If Lost is one elephant in the series finale room, the other must be the Sopranos finale, which also got mentioned a lot in conjunction to the Breaking Bad closer, and almost as derisively as Lost. The final, truncated scene in "Made in America," written and directed by Sopranos showrunner David Chase, was as daring an aesthetic and conceptual trick as has ever been played on television - or, at least, since St. Elsewhere - yet has also been cited as an example of a series fucking over its viewers.
(Vince Gilligan might have quietly advanced his own marker in the "what happened?" sweepstakes on the Sopranos finale, in Walt's scene with Gretchen and Elliot in "Felina." Walt describes how the couple will be suddenly assassinated if they fail to make good on their pledge to get Walt's money to Flynn - just a pop, and "Darkness!" Cue the Journey song.)
If all this proves anything, it's simply that the whole notion of ending a television series is far more in its infancy than the medium itself, and is struggling to catch up. In my lifetime, I've seen it done successfully only twice. Star Trek: The Next Generation used time travel in its final hour to visit the beginning and the ending of the crew's association with one another, creating a neat adventure that closed all of the emotional loops; Six Feet Under stayed true to its mission statement by giving us the ultimate Emmy Death Montage, starring our heroes.
Neither episode, notably, could be accused of being the outcome of some gargantuan, unseen "plan" that fore-wrote a whole mythology before a single episode of their series aired, as some fans seem to demand. (I sincerely doubt such things have ever existed, or could ever exist.) Those examples were, quite simply, final episodes: their series were coming to an end, and with a bit of advance warning, the showrunners put together emotionally appropriate closers.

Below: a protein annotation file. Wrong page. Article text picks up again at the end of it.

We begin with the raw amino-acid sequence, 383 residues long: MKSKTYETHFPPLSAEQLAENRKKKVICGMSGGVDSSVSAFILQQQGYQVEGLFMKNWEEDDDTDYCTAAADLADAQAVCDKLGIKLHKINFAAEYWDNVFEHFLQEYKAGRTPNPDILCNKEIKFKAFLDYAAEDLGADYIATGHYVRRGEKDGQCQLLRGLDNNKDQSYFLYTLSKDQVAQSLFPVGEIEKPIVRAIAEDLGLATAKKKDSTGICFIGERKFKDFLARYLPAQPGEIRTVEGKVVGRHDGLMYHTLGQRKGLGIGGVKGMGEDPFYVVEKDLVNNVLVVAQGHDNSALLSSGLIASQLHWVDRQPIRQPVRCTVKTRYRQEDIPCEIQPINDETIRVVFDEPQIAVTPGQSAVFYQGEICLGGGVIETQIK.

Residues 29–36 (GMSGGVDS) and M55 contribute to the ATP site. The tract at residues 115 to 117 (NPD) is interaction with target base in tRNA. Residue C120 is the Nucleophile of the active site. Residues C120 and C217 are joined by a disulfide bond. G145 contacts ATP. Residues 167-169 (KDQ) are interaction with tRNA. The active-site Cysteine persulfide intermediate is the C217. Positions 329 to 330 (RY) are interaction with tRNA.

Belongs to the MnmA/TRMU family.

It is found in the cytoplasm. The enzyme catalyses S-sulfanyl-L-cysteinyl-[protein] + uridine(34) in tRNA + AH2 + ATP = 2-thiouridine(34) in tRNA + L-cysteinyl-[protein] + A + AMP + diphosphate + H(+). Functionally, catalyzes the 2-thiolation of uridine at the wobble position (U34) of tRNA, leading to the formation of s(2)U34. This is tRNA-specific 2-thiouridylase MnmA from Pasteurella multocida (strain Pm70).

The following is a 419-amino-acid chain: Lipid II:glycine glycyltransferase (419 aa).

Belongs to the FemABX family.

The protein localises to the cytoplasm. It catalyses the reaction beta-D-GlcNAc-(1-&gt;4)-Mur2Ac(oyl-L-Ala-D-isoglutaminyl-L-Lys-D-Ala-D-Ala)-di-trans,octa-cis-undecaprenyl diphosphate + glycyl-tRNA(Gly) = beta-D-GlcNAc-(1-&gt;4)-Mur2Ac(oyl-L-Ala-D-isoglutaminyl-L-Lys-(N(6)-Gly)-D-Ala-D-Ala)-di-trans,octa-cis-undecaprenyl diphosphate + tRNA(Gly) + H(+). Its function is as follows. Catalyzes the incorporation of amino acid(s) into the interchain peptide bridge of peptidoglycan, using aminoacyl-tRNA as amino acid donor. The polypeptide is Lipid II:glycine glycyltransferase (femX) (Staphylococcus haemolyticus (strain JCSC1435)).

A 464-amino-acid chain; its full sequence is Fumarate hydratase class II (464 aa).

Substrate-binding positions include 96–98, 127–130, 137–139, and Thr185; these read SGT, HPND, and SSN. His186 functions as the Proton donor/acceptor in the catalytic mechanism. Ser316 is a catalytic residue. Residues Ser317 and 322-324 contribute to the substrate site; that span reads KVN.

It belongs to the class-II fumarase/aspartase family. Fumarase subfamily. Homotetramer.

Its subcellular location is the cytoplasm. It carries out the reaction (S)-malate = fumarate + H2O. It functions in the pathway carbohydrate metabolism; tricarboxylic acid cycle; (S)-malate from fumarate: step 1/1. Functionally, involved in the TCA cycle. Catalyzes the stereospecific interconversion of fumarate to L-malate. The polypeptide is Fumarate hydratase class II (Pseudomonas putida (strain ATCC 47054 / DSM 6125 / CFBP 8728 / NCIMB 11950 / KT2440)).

In the post-Sopranos world - the "TV is novelistic" world - audiences demand a finale that is the conclusion of a throughline that began with the premiere, like landing a 747 that has just flown across the Pacific in a graceful parabolic arc. Showrunners are hard-pressed to deliver, but this is endemic to the nature of the medium. Television series, for at least the first fifty years, were generally designed to run forever, or as long as the ratings held up. This idea of serial story arcs with an end following their beginnings and middles is relatively new. Even soap operas, the most serialized storytelling the medium has ever seen, aren't designed to end, but rather to metastasize endlessly.
People jump all over Chris Carter for dribbling away The X Files' final seasons, never allowing that Carter's job in creating the show in the first place was to engineer a framework that could be repeated indefinitely. Every week, Mulder and Scully had to discover, and solve, a supernatural mystery. That Carter threw larger, serialized mystery arcs into that framework to fuel the machine was a legitimate innovation that made a major impact on all of television; that he ran out of ideas around the middle of Season Six is, y'know, kind of forgiveable. If he hadn't done what he did, there never would have been a Breaking Bad, for reasons far above Vince Gilligan's involvement in both shows.
I think we owe it to ourselves to be kinder to all experiments with the form. Some work, some don't, but without them, we don't get the forward movement that has created the heyday we're currently in. Lost changed the game as much as The X Files did, and its cumulative benefit to the medium vastly displaces the weaknesses in its series finale; The Sopranos changed the game entirely, but people continue to bicker about whether the hard cut in "Made in America" was genius or a cheap trick. Television is a horribly fickle medium anyway, and few of its works get to go through the mill of telling a complete story in the first place. To so mercilessly unravel the final components of what are ultimately near-decade enterprises in creative storytelling and vision is silly and astonishingly reductive. But at least we're finally getting to the point where we can call the thing an art form in the first place, bloody-knuckled disagreements about what makes it great notwithstanding.
Destroy All Monsters is a weekly column on Hollywood and pop culture.